WES provides other supply management functions, such as ensuring the most cost- effective shipping and logistics arrangements for its clients’ products. Because WES moves a significant amount of freight internationally, it enjoys very competitive shipping rates.
WES also works with key importers to establish the most appropriate sales and distribution niche for product. WES works to build its clients’ brands in other markets by working with importers and agents to develop and implement long-term marketing plans. WES builds relationships with the companies that handle its clients’ products and makes sure the business works well.
They handle the reporting issues, ensuring effective information sharing among the agents and the supplier. Cisneros emphasizes the importance of this aspect of service, saying that most of the time, export programs fall apart because of a lack of good communication and reporting. As an international office, WES usually interfaces directly with its client’s president, CEO or the domestic vice president of sales and marketing.
Financial transactions are another key factor, and WES usually handles its clients’ international financing, including accounts receivable. Open-payment terms often don’t work well in international markets, when it sometimes takes 30 days to ship the product. WES’ proprietary financial systems are structured to benefit both the supplier and the buyer. They also watch changes in international currency valuations and seek ways to ensure their clients remain competitive.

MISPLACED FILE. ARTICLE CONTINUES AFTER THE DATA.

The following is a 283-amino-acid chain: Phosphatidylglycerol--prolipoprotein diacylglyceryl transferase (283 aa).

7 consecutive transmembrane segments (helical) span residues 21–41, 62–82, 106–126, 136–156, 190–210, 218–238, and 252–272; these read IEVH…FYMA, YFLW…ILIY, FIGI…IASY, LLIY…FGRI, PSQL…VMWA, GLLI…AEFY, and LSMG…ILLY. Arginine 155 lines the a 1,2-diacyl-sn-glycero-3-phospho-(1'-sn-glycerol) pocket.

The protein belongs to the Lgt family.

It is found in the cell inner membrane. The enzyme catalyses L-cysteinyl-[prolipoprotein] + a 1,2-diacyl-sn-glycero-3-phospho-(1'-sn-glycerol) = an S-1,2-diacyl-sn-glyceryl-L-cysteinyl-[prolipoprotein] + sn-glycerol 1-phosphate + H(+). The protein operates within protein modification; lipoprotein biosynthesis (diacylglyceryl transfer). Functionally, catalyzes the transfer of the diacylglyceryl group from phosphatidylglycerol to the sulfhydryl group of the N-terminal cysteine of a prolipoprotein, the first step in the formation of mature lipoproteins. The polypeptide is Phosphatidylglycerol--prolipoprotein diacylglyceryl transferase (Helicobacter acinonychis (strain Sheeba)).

Legal risks are particularly complex. Cisneros explains, “If your relationship fails, are you going to go sue in Japan or sue them in Chicago and then try to get a judgment transferred to Japan? Agreements take on a different meaning internationally in terms of defining rights or obligations.” He says it’s also not unusual to find an American company has gone international without registering its trademarks in other countries — only to find someone else has registered its brand. WES works with its clients and international trademark professionals to establish an international trademark policy and plan.
WES’ goal is to build long-term successful international business for its clients. Because a brand and market can’t be built overnight, contractual agreements tend to be for longer periods. The fee structure is performance based.
WES begins an export management relationship by developing an appropriate action plan to meet a client’s international objectives. It includes strategy recommendations for target countries and covers all aspects of international development.
The company’s newly implemented transactional Web site will debut in September, making it possible to handle information sharing, and order and shipment tracking. But a supply management program is only as effective as the capabilities of the company in the other country. Since Internet applications and information systems are in different stages of adoption in various countries around the world, this is a multiple-stage development.
WES’ sophisticated, flexible approach and expertise helps companies increase the value of opportunities in international markets. They do it all – from A – Z.
Lessons from the Outsourcing Primer:
- The complexities of marketing a product in another country require expertise beyond the usual capabilities of a mid-size or small company. Outsourcing to an export management service provider is the ideal solution to ensure success.
- An effective export management program should be a total solution and include more than shipping, sales and advice.
- Where technologies and information sharing involve companies in other countries with different technology adoption rates, outsourcing is the ideal solution to eliminate technology difficulties.